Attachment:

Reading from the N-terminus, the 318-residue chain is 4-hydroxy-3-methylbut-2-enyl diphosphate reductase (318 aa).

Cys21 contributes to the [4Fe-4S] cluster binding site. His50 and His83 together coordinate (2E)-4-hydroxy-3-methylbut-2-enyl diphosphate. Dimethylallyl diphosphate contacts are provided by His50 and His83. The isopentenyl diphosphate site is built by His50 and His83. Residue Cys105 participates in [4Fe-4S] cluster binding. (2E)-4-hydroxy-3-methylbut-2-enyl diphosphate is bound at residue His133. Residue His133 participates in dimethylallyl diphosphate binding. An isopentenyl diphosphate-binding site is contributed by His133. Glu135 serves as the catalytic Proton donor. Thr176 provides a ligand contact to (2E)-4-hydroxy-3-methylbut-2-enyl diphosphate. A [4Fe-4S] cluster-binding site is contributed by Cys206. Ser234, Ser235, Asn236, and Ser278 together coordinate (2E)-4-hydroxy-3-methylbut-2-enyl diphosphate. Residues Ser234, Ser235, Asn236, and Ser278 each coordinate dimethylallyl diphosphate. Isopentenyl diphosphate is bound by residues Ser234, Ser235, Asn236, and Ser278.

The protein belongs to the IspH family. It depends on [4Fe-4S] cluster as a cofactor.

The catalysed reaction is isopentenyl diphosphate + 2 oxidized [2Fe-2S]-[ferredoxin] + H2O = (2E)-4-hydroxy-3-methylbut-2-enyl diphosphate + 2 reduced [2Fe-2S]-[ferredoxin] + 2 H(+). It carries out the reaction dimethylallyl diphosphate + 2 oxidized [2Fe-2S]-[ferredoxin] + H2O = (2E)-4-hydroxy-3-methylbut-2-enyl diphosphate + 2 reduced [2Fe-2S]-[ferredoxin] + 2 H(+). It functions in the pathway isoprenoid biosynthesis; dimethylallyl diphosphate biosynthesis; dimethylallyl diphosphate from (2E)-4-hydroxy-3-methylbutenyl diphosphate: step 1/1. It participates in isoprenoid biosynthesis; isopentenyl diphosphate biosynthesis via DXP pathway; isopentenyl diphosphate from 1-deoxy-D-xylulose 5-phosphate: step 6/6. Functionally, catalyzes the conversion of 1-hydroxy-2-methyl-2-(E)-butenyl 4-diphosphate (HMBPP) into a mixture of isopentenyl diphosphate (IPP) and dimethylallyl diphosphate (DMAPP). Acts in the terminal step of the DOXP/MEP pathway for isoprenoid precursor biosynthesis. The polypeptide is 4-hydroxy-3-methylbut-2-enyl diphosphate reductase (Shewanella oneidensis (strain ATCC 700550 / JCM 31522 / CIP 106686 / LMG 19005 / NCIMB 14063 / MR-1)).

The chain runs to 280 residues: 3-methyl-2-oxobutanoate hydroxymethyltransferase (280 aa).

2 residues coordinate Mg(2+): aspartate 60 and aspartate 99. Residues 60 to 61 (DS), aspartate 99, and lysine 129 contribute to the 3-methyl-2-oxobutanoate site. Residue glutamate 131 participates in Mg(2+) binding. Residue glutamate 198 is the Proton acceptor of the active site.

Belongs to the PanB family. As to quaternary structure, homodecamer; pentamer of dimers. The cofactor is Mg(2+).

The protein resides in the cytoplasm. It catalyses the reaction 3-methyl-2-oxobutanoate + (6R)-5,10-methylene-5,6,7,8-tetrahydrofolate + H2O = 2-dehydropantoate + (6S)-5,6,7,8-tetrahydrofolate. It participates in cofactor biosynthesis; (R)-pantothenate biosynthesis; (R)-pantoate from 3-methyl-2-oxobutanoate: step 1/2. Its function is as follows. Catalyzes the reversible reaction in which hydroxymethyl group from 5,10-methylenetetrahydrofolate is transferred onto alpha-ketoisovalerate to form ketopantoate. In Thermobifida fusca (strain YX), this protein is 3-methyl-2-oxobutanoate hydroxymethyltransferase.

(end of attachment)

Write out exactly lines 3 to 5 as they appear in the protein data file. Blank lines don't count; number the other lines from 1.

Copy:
The protein belongs to the IspH family. It depends on [4Fe-4S] cluster as a cofactor.

The catalysed reaction is isopentenyl diphosphate + 2 oxidized [2Fe-2S]-[ferredoxin] + H2O = (2E)-4-hydroxy-3-methylbut-2-enyl diphosphate + 2 reduced [2Fe-2S]-[ferredoxin] + 2 H(+). It carries out the reaction dimethylallyl diphosphate + 2 oxidized [2Fe-2S]-[ferredoxin] + H2O = (2E)-4-hydroxy-3-methylbut-2-enyl diphosphate + 2 reduced [2Fe-2S]-[ferredoxin] + 2 H(+). It functions in the pathway isoprenoid biosynthesis; dimethylallyl diphosphate biosynthesis; dimethylallyl diphosphate from (2E)-4-hydroxy-3-methylbutenyl diphosphate: step 1/1. It participates in isoprenoid biosynthesis; isopentenyl diphosphate biosynthesis via DXP pathway; isopentenyl diphosphate from 1-deoxy-D-xylulose 5-phosphate: step 6/6. Functionally, catalyzes the conversion of 1-hydroxy-2-methyl-2-(E)-butenyl 4-diphosphate (HMBPP) into a mixture of isopentenyl diphosphate (IPP) and dimethylallyl diphosphate (DMAPP). Acts in the terminal step of the DOXP/MEP pathway for isoprenoid precursor biosynthesis. The polypeptide is 4-hydroxy-3-methylbut-2-enyl diphosphate reductase (Shewanella oneidensis (strain ATCC 700550 / JCM 31522 / CIP 106686 / LMG 19005 / NCIMB 14063 / MR-1)).

The chain runs to 280 residues: 3-methyl-2-oxobutanoate hydroxymethyltransferase (280 aa).